Bleeding Emergencies on the Job

February 21, 2019

Those working in dangerous occupations should know how to deal with injuries resulting from a workplace accident. The sight of a bleeding emergency can throw some people into a panicked state but keeping a clear head can save lives. Medical professionals are trained to handle these situations, but there are methods that all workers can learn to help stop bleeding. Like the Heimlich maneuver and other first aid basics, there are specific steps to take that can help bleeding victims and prevent tragedies.

Minor vs. Severe Bleeding

Minor wounds from shaving, paper cuts, nosebleeds, or small cuts from knives can usually be handled with a bandage. The bleeding often stops quickly, as the blood platelets gather to small clots. If the bleeding is more moderate, the injury is more significant. Direct pressure should be placed on the area until the bleeding stops. Then, a special pressure bandage can be placed. If these methods do not slow and stop the bleeding, it could be a medical emergency.

Major bleeding injuries occur when large blood vessels are cut, torn, or otherwise damaged. These include severe injuries covering large parts of the body and lacerated arteries. Bleeding can also be internal. This can be even more serious, since it cannot always be seen or stopped.

Applying Pressure

The first rule of thumb when dealing with bleeding is to apply direct pressure. If this does not stop the bleeding, 911 must be called immediately. To apply pressure, the person helping must determine where the blood is coming from. If there is a first aid kit available, it is important to put on gloves and any other protective gear before proceeding. Gauze pads can be placed on the wounds, and pressure applied. If there is no first aid kit, the person should cover themselves as best they can, and use the cleanest materials available to apply the pressure. If the cloth becomes blood-soaked, more cloth can be added. The constant pressure should be kept up, even if the bleeding continues. It is never advisable to place direct pressure on debris that is in the wound, or on someone’s eye.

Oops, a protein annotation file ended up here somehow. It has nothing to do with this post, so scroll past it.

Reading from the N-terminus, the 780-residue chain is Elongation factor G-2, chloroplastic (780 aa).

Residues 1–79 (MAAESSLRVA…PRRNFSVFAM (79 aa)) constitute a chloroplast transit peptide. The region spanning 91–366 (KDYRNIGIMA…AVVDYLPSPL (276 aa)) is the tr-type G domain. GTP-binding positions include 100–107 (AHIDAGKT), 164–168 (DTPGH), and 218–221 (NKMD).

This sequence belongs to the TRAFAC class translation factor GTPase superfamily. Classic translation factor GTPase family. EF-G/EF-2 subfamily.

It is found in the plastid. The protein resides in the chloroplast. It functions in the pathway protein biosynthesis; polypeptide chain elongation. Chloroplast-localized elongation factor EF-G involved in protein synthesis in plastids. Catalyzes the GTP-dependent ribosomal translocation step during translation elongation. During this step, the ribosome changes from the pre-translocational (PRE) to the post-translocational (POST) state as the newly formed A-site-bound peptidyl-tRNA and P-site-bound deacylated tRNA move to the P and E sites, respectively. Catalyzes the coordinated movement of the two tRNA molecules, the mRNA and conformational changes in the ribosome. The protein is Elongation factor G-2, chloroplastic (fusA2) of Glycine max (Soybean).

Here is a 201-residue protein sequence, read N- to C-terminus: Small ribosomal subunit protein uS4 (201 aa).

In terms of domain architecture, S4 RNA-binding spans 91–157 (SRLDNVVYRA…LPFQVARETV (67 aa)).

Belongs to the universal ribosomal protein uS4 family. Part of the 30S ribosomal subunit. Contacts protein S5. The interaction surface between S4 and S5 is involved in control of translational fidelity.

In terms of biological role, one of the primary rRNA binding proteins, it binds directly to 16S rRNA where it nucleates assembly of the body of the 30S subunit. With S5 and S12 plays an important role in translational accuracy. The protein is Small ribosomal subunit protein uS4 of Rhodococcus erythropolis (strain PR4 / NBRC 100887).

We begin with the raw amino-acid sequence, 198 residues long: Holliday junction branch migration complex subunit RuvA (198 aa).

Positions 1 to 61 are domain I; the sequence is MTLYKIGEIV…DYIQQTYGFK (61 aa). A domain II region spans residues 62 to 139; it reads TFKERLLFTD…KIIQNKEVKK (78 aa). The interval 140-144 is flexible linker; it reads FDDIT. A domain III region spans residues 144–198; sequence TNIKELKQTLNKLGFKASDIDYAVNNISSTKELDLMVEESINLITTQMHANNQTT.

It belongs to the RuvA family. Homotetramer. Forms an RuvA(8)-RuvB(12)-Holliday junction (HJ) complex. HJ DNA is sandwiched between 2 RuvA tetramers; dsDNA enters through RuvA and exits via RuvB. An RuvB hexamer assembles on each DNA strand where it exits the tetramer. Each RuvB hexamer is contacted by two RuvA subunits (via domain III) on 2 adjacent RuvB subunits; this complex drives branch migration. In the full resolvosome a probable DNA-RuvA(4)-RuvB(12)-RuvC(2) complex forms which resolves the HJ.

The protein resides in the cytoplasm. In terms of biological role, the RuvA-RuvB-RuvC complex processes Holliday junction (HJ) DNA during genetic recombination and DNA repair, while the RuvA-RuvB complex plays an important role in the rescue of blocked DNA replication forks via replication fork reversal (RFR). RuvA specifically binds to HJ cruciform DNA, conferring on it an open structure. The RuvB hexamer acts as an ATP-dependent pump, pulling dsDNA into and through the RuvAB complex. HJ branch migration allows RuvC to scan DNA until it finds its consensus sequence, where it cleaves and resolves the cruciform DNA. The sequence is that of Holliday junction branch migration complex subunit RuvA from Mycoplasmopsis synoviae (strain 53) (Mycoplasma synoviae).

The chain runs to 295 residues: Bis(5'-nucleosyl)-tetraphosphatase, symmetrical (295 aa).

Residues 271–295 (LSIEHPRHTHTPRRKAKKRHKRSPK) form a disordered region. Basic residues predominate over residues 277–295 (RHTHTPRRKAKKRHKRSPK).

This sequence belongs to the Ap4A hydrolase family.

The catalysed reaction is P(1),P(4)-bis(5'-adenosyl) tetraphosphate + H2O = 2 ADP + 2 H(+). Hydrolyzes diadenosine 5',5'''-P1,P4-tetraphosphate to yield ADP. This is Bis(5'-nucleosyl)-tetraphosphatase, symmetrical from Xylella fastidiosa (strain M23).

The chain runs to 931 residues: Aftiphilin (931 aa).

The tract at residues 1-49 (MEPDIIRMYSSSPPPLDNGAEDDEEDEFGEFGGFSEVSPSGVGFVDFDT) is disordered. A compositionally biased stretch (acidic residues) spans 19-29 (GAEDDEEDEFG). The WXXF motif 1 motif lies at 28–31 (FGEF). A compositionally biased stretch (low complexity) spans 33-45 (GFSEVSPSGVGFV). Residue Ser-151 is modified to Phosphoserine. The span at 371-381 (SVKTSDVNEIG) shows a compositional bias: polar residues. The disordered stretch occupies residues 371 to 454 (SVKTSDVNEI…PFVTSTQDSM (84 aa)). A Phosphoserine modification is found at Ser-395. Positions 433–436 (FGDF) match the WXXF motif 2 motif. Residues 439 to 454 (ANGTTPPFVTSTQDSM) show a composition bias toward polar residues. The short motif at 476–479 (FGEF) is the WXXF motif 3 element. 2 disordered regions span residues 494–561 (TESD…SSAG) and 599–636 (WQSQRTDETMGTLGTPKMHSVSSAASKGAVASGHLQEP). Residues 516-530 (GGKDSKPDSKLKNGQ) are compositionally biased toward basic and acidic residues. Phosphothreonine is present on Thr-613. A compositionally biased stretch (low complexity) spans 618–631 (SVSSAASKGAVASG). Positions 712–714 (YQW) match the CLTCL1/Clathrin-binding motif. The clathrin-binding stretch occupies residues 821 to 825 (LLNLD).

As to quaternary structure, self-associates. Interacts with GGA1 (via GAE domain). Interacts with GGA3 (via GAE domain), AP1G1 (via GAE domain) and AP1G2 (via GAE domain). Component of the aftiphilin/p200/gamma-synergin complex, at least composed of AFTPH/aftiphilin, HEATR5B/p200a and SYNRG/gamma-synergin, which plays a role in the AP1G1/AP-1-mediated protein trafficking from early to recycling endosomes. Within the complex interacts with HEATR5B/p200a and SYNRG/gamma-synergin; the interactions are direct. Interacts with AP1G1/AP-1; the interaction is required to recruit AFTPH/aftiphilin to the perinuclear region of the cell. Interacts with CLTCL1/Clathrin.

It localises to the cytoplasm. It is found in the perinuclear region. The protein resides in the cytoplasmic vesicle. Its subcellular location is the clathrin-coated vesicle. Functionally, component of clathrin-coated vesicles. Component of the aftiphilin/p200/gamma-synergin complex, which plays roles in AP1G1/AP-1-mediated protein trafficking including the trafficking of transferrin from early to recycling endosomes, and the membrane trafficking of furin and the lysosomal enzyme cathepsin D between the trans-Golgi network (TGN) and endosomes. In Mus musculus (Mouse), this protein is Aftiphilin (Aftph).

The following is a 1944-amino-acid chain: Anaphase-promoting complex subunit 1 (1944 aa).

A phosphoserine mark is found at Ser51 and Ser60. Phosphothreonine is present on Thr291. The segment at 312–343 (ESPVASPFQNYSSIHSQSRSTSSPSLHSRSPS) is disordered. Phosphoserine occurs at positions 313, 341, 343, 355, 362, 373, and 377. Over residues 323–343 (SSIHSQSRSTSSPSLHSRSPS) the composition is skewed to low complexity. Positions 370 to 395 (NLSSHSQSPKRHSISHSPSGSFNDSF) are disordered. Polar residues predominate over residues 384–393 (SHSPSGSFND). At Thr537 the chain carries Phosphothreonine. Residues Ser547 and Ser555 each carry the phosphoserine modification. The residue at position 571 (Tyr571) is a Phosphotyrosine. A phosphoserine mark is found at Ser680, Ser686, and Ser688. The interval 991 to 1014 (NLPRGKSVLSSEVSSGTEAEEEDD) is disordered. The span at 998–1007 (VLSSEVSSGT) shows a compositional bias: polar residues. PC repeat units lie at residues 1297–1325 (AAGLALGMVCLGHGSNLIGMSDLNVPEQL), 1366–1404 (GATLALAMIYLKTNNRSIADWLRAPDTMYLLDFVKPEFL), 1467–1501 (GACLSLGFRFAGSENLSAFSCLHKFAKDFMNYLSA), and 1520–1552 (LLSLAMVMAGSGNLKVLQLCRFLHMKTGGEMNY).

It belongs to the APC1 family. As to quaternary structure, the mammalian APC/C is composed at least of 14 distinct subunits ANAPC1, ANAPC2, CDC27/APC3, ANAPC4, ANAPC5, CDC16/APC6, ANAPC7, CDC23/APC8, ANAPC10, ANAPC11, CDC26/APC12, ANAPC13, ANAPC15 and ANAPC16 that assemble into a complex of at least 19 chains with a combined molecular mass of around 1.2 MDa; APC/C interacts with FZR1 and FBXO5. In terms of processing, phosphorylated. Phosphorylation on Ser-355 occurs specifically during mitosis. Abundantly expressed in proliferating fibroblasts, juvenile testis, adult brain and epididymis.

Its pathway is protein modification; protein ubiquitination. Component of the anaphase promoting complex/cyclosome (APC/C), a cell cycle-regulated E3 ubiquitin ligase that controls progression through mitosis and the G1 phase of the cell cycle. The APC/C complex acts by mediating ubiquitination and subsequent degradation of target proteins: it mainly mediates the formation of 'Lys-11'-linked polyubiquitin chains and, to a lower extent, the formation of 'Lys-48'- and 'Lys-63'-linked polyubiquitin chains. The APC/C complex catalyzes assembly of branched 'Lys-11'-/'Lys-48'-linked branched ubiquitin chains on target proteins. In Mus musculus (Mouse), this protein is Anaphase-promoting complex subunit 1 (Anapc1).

Other Ways to Help

An individual that has major bleeding should be helped to lie down and encouraged to stay calm. It is best to keep the person immobile. For leg and arm wounds though, the limb should be elevated, as this will slow down the blood flow to the area. If the wound is covered by clothing or anything else, this can be removed; objects in the wound should not be moved. A tourniquet can be helpful, but only if the person helping knows how to use one.

Helping a bleeding emergency victim can preserve their life, but taking on this responsibility should not be done at great personal risk. Good Samaritans should ensure that they are in a safe area; if not, it may be possible to carefully move the victim elsewhere. Calling 911 for medical assistance and applying direct pressure are the main ways to help bleeding victims. Those that offer help need to realize that time is of the essence when handling these emergencies.

Philadelphia Work Accident Lawyers at Larry Pitt & Associates, P.C. Represent Workers Injured on the Job

Call the Philadelphia work accident lawyers at Larry Pitt & Associates, P.C. if you need experienced legal representation for any work-related injuries, including bleeding emergencies. Call 888-PITT-LAW or complete an online contact form for a free consultation.

We proudly represent injured workers in Berks CountyBucks CountyChester CountyDelaware CountyMontgomery CountyPhiladelphia County and throughout Pennsylvania, including those in the communities of AbingtonAmblerArdmoreBala CynwydBensalemClifton HeightsCrum Lynne, DarbyDowningtownDoylestownDrexel HillEssington, FolcroftGlenoldenHaverfordHavertownHolmesKutztown, Lansdowne, Media, Merion StationMorton, Narberth, Norristown, NorwoodPhiladelphiaProspect Park, QuakertownReadingRoxboroughSharon HillUpper Darby, West Chester and Wynnewood.